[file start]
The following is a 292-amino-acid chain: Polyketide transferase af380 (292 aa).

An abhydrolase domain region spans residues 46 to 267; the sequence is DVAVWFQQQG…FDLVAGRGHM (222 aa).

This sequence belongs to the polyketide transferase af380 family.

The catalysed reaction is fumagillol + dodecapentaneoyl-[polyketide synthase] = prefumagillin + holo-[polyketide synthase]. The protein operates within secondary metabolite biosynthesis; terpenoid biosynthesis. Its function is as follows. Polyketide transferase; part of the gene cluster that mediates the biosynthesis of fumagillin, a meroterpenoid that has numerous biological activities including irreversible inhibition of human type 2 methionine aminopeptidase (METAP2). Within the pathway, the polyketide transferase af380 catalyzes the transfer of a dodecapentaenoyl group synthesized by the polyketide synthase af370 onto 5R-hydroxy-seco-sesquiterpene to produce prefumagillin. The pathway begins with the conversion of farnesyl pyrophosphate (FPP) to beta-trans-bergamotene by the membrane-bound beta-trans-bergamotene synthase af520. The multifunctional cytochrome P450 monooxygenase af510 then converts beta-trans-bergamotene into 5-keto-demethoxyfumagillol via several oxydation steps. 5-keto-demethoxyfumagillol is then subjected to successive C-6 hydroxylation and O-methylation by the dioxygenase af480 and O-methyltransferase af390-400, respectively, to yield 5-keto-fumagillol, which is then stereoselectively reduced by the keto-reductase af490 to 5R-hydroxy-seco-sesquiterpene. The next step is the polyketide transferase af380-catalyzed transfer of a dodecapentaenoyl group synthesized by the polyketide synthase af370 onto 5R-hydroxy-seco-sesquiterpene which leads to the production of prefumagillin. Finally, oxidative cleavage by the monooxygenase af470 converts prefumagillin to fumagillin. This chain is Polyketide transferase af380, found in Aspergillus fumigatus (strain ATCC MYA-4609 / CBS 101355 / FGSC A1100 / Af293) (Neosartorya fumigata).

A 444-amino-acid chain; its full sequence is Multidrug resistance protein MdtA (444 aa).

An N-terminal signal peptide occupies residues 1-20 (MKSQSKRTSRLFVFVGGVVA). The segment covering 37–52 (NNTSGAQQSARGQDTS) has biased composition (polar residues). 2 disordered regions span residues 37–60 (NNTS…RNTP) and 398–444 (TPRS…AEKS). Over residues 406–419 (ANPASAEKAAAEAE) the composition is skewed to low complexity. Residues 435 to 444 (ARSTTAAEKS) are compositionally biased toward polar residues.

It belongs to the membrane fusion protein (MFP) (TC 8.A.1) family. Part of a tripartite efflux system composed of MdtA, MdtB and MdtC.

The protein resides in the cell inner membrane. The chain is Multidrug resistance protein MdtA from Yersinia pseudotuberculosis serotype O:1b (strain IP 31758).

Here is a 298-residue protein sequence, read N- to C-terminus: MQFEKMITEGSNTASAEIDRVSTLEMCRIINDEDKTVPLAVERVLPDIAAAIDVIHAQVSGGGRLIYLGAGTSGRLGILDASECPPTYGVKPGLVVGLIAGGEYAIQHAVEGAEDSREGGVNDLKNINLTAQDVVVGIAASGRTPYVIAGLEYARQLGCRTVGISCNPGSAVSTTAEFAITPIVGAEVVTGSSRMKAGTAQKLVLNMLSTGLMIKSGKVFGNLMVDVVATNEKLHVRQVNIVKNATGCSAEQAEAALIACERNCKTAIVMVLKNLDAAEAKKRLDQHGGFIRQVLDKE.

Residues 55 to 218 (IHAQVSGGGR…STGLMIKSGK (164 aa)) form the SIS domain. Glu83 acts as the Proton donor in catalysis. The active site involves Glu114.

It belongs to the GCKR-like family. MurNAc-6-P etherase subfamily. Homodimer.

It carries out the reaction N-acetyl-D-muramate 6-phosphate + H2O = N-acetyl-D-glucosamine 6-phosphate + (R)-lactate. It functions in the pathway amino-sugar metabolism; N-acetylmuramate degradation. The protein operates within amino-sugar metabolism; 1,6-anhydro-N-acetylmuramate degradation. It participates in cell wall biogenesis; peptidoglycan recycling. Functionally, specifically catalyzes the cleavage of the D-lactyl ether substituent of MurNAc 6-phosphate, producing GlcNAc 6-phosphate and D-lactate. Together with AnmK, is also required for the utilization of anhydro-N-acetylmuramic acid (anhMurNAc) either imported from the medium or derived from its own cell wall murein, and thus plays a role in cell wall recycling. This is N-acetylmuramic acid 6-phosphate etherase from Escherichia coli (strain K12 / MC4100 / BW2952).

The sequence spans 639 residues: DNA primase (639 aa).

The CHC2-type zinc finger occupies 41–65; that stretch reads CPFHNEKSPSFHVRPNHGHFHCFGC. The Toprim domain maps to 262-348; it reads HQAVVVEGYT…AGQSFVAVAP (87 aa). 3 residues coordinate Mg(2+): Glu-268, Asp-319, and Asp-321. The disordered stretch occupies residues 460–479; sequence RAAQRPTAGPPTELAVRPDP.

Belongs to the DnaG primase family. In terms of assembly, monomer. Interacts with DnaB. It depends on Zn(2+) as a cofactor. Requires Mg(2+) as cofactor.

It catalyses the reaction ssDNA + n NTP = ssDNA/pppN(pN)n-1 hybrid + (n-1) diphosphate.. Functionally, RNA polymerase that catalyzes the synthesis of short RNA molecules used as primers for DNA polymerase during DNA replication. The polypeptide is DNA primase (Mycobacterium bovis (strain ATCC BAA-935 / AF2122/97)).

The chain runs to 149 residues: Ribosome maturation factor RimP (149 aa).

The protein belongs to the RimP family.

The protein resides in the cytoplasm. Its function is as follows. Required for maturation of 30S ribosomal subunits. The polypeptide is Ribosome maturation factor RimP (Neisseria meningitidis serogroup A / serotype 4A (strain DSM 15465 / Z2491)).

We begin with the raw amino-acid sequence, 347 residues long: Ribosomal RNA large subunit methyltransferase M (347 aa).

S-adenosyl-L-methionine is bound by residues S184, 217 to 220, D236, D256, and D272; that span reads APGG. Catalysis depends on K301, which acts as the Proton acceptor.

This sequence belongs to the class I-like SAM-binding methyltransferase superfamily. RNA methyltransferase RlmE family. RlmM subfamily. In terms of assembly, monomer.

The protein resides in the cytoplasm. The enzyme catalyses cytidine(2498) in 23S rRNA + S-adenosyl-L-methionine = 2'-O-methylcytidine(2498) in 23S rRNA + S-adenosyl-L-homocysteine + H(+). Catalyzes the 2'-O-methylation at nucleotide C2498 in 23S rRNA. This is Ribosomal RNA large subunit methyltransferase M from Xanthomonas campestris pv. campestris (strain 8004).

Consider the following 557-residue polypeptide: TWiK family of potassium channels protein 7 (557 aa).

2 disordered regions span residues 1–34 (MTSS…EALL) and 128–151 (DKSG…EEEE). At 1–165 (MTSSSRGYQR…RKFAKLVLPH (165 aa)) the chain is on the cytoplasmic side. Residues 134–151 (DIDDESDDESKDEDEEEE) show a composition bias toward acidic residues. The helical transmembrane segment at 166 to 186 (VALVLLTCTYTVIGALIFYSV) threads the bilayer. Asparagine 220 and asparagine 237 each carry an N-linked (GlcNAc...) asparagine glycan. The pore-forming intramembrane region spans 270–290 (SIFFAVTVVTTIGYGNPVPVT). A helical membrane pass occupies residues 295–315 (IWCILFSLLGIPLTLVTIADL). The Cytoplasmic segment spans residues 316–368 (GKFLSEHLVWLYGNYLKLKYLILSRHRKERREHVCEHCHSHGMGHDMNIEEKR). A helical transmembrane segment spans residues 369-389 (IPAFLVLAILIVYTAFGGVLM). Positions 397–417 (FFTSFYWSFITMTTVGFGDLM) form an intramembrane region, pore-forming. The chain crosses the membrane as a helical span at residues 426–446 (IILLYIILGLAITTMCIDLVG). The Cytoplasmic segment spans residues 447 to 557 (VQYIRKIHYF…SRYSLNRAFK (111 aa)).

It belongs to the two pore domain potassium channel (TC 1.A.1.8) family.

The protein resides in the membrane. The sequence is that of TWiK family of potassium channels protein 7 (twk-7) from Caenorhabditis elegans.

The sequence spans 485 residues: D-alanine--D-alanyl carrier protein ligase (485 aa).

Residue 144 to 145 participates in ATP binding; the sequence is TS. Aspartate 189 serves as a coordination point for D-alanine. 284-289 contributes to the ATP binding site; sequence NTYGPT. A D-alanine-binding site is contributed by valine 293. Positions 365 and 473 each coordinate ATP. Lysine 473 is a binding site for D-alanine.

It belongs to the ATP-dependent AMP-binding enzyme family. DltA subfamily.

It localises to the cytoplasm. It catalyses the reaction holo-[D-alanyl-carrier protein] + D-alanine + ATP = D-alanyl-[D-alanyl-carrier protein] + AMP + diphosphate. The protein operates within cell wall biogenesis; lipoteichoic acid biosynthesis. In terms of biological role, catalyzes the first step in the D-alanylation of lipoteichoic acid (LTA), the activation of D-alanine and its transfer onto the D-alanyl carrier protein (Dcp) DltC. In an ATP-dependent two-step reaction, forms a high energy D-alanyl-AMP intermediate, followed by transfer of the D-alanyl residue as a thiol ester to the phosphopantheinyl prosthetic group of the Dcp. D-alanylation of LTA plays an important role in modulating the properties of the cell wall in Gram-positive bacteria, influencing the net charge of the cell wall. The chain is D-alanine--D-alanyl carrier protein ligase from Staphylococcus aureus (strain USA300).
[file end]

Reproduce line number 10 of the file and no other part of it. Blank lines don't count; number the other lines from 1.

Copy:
Residues 55 to 218 (IHAQVSGGGR…STGLMIKSGK (164 aa)) form the SIS domain. Glu83 acts as the Proton donor in catalysis. The active site involves Glu114.